Don’t use repetitive encounters unless there’s a good, narrative reason for it…and even then, try to have a different experience in each battle, whether that’s driven by the environment or the behavior of the bad guys.
Similar to the previous tip, you can add variety by introducing some minions to an encounter. Perhaps they’re in league with a stronger adversary your party has yet to encounter. Regardless, using minions can add suspense to the build-up for a more difficult fight, allow the heroes to feel victorious smashing through low-level opponents, and even add humor to an encounter if they start arguing with eachother. The “Big Bad” can also use the minions as a distraction to the party, to conceal their plans for the next attack…
This one takes a little more time, but isn’t hard to do! If there is a certain “flavor” that you have in mind for the encounter (inspired by a certain story thread or theme), but the enemy you want to use is too challenging for the party, feel free to tweak the stats a bit to make it more level-appropriate! I typically try to find a balance between making it a challenging encounter and avoiding a Total Party Kill (TPK)…particularly when kids are involved! Here are some easy things you can do to balance an encounter:
- Lower HP
- Lower AC
- Adjust multi-attack abilities (either make it a single-attack or have the second attack be less powerful)
- Replace some attacks with a manipulation tactic (something like Charm Person or Frightful Presence) that will impose a disadvantage on a failed Saving Throw versus simply dealing damage
Here’s an example of an adjustment I made to a Green Hag for a party of level-one adventurers:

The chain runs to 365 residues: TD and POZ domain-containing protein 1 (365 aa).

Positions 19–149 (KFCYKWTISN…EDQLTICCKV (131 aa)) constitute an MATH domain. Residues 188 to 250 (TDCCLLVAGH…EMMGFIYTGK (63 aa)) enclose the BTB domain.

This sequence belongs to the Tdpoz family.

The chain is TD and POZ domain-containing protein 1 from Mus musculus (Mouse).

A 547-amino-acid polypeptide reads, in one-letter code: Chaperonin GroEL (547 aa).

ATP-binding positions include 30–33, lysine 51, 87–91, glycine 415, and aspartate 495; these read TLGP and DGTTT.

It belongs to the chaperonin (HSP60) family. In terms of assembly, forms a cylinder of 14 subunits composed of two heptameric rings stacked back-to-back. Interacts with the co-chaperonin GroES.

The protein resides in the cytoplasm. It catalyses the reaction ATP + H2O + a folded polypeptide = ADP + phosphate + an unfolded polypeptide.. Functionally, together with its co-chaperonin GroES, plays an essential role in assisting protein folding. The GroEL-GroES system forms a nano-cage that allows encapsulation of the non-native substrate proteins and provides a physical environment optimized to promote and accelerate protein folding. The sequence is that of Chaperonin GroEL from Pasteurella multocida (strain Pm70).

You can also have some event to interrupt the encounter prematurely, leading to either an early exit for the enemy or have some unexpected help arrive for the party. Keep in mind that 5th Edition D&D gives huge advantages to the party when they outnumber the enemy (or vice versa)…but some monsters will still pose a hefty challenge even when outnumbered. Think about the abilities your party brings to the fight, and try to balance the encounter appropriately. You can also make some of the changes listed above during the battle if the tide turns one way or another…you have that DM screen for a reason 😉
And Finally…Offer Alternate Resolutions
Last tip: not every challenge needs to be won with combat. In fact, some of the most memorable encounters are those in which the party is able to negotiate or talk their way out of a battle. Have your stats and dice ready, because most kids enjoy a good battle, but if you have someone who prefers a more diplomatic route, let them go for it! You can also provide for those high-Charisma players who prefer the tools of Persuasion, Deception, or Intimidation to resolve an issue. Allow your heroes some room for flexibility and creative problem-solving!
How do you craft your encounters? As always, you can share your stories in the comments!